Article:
Zemgale is the region in the southern part of Latvia, which stretches South from Riga and along the left bank of the Daugava River, up to the border of Lithuania.
In the North of Zemgale is part of the National Park Kemeri, famous for its therapeutic mud, hydrosulphuric springs and mineral waters.
Through the multitude of rivers of Latvia, Zemgale-Daugava, Lielupe, Musa and Memele.
Arriving in Zemgale, you get the opportunity to walk on the road of history, starting from the 9th century through the middle ages to the triumph of the Baroque.
History Of Zemgale
Zemgale is mentioned in the 12 century. The name of the region originates from the ancient tribes who inhabited the Semigallians this territory before the arrival of the German invaders in the 13th century. The fertile lands of Zemgale gave rich harvests, so there were a lot of wealthy households and many smaller families. In Zemgale at the Lielupe River was a large shopping center-Harbor Semigallians, which was visited by ships from different countries and where there was a brisk trade. Semigallian Castle boyars with his fighting the army often invaded the territory of Lithuanians, Livonians and latgallians, taking away from the rich booty. In turn, the Lithuanian raids devastated the village of Semigallians.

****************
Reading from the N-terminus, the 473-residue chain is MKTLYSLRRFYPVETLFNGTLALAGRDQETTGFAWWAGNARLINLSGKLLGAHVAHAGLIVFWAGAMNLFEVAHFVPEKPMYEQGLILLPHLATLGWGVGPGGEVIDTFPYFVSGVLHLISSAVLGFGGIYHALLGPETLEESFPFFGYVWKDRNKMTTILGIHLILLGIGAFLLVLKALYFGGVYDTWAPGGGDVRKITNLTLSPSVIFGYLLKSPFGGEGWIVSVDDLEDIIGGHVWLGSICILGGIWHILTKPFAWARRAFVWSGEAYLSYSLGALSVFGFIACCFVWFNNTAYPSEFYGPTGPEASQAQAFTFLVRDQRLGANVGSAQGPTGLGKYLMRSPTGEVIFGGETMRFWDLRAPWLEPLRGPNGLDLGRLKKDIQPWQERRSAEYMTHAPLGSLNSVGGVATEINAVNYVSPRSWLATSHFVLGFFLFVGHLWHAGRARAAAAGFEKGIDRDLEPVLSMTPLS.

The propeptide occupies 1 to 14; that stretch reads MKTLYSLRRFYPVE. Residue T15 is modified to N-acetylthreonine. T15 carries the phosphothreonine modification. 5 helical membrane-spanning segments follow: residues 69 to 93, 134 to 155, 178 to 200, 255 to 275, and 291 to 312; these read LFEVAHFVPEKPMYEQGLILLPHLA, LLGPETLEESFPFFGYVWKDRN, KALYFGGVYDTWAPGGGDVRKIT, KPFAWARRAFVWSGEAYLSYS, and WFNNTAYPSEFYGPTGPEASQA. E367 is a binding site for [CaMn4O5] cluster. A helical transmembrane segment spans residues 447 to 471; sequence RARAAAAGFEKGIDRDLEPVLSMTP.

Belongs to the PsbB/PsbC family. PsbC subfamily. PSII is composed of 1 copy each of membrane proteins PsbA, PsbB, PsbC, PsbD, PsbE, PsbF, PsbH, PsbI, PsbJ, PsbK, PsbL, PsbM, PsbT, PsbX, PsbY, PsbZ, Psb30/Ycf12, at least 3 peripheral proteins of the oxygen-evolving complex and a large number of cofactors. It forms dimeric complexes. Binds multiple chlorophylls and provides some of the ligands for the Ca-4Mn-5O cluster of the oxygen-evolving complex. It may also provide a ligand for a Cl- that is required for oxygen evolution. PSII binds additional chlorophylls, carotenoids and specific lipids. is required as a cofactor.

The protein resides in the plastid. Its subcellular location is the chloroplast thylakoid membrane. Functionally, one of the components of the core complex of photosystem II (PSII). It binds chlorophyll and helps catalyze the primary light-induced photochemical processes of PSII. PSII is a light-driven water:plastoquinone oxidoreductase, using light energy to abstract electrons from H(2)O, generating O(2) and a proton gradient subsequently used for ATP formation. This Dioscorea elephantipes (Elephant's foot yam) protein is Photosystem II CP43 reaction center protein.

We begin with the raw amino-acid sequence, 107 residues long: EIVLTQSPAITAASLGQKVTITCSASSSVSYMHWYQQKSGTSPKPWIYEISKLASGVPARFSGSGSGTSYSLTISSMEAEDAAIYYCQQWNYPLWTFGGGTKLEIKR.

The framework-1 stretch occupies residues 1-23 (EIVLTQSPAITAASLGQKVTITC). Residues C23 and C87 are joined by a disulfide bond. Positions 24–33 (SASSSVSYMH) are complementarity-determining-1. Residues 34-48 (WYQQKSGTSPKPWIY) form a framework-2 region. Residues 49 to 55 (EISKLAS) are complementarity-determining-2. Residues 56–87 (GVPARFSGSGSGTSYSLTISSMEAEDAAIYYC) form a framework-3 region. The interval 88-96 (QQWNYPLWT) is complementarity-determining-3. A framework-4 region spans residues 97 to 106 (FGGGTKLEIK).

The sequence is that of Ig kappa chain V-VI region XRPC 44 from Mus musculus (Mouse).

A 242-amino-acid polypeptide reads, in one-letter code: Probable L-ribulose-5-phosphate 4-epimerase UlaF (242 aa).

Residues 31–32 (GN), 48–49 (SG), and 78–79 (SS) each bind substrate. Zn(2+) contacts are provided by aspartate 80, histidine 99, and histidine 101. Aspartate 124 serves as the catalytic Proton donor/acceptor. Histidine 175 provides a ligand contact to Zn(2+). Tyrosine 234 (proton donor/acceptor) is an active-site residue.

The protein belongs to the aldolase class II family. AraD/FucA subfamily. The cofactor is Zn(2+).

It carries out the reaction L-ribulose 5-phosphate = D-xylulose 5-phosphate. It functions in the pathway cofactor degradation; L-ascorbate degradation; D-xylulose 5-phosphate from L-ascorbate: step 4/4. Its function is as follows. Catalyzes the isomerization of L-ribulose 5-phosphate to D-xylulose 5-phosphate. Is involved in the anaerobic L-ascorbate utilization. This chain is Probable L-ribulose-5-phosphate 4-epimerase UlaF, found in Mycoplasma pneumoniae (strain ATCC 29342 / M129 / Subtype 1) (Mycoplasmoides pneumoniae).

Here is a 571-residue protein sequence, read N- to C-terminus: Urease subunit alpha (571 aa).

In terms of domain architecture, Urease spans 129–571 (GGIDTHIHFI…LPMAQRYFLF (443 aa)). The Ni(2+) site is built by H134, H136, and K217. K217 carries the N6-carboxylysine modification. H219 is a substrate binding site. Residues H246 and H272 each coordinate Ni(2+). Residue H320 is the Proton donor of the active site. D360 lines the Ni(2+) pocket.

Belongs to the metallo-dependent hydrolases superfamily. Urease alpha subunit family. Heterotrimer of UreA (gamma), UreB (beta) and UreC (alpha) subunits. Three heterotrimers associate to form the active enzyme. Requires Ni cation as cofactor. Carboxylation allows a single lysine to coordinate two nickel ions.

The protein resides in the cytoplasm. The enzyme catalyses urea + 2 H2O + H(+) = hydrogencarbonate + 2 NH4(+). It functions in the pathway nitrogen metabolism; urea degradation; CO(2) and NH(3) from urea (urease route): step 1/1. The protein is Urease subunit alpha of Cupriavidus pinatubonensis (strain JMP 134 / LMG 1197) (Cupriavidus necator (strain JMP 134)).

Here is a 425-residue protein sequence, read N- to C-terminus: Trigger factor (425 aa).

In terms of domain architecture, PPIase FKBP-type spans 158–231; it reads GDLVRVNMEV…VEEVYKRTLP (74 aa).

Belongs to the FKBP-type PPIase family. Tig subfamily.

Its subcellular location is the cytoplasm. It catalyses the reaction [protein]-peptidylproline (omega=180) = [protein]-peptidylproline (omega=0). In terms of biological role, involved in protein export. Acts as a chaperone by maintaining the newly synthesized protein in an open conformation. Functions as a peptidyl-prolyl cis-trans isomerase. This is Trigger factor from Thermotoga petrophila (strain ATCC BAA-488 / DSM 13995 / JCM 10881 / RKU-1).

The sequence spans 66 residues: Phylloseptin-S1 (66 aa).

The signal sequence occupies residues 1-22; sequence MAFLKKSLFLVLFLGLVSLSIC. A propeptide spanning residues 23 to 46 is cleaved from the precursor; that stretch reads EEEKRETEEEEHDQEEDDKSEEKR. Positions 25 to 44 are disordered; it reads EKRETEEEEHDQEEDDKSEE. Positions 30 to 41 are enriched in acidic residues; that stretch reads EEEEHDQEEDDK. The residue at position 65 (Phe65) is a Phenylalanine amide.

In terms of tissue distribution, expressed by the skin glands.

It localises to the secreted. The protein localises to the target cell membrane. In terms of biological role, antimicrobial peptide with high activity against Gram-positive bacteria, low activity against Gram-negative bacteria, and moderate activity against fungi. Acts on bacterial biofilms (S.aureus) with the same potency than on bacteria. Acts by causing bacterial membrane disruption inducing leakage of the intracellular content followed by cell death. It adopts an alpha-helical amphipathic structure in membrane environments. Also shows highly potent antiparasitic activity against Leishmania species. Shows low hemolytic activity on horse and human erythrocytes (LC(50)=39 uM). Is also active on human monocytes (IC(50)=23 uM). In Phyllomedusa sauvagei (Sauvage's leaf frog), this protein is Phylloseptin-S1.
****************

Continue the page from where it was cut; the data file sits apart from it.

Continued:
At the time of the arrival of the Crusaders in Latvia in Tērvete rules Viestards which submitted most of the districts in Zemgale. Viestards went on to collaborate with the Germans and called for their joint attack on the Lithuanians. Bishop Albert of Riga, realizing the impossibility of capturing the Zemgale region by force, went to an alliance with Viestartsom, but has sought to undermine the unity of the semigallian inside. Guile he managed to persuade the wealthy begin of Mežotne refused to obey Viestartsu, accepted Christianity and allowed the military to a squad of Germans settled in the castle of Mežotne. Under pain of excommunication and other threats Albert made the ban for the German trading ships visiting the harbor the Semigallians. As a result, all proceeds from the sale going to Riga.
The German conquerors took almost a century to establish its authority over the entire territory of the Zemgale region, after which it became part of Livonia, and since the mid 16th century became part of Kurzeme Zemgale and Courland. At the end of the 18th century it became the Courland governorate of Russia (which includes also Palanga), based in Mitave (Jelgava).